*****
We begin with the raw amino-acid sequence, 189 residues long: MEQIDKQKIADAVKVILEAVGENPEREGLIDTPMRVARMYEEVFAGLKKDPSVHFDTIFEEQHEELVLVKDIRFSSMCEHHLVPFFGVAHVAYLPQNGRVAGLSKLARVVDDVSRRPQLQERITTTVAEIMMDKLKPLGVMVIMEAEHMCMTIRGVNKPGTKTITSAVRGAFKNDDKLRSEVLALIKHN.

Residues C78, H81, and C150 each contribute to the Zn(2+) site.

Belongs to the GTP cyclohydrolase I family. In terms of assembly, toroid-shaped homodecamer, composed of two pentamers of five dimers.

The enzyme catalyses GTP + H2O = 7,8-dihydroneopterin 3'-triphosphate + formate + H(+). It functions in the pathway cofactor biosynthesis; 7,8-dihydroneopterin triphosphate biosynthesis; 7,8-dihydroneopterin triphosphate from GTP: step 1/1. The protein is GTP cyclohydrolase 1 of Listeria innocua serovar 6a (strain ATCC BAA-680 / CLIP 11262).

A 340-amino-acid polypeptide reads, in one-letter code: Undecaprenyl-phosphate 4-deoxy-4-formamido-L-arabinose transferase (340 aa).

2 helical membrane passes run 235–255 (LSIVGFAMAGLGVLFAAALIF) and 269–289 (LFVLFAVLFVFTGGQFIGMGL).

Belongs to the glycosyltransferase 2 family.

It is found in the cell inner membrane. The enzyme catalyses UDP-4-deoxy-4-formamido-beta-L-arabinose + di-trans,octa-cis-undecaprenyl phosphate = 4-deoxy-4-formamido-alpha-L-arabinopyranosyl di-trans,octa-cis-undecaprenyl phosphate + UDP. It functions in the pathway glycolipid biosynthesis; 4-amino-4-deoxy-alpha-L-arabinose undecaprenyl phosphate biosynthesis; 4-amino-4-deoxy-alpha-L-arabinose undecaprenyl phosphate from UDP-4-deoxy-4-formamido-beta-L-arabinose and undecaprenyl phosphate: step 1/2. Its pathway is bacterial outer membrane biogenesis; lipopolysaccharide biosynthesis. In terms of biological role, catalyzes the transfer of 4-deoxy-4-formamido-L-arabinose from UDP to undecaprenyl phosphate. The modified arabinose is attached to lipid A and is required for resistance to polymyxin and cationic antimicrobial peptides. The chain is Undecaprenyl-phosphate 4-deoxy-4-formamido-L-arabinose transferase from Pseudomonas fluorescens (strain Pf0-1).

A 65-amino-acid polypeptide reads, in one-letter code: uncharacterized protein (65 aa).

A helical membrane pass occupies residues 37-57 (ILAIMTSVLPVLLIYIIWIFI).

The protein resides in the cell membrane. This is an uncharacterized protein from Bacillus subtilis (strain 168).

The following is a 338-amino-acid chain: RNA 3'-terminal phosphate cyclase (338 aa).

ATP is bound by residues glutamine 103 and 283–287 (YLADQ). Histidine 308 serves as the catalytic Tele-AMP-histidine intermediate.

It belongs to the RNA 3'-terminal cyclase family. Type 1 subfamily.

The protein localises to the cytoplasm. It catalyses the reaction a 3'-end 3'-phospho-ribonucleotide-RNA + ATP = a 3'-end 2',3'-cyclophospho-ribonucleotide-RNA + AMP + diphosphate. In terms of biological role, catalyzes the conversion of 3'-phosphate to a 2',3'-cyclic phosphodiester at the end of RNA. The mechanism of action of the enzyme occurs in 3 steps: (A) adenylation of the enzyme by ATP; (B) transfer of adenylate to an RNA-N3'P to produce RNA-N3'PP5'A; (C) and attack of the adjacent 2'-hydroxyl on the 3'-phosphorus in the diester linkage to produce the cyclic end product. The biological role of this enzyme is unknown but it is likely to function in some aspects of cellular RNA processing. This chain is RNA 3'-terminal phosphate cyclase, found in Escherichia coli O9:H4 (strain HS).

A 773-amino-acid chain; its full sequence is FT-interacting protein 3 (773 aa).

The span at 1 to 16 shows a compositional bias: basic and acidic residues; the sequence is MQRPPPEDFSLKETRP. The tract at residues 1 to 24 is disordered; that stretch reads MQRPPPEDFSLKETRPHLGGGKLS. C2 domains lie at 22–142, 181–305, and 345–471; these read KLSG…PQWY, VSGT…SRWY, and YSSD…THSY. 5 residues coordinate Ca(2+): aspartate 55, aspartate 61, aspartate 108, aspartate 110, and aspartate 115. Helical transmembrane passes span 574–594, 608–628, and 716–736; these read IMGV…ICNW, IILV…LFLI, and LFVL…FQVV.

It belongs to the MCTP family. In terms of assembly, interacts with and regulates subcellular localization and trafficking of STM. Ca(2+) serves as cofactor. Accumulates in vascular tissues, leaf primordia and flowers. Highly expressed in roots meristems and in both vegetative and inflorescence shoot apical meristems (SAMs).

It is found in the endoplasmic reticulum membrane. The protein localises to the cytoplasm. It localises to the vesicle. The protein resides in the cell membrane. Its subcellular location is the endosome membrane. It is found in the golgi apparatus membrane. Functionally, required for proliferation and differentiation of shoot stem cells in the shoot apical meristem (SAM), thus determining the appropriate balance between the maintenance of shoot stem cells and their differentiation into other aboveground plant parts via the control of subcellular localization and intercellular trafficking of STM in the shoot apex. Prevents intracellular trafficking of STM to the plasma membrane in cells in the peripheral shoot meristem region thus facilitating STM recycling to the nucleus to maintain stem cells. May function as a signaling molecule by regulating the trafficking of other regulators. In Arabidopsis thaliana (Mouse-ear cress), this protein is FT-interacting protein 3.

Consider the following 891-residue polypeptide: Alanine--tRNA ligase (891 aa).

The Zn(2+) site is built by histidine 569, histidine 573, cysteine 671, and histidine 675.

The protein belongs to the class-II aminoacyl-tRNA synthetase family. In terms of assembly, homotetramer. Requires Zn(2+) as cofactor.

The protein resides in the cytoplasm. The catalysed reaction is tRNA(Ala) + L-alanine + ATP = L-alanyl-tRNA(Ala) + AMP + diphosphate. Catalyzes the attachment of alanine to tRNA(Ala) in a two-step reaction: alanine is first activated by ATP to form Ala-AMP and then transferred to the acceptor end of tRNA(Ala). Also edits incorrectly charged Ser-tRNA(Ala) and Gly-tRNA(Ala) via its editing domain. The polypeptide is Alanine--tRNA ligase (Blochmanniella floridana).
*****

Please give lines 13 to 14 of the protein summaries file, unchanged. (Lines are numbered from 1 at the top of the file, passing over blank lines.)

ATP is bound by residues glutamine 103 and 283–287 (YLADQ). Histidine 308 serves as the catalytic Tele-AMP-histidine intermediate.

It belongs to the RNA 3'-terminal cyclase family. Type 1 subfamily.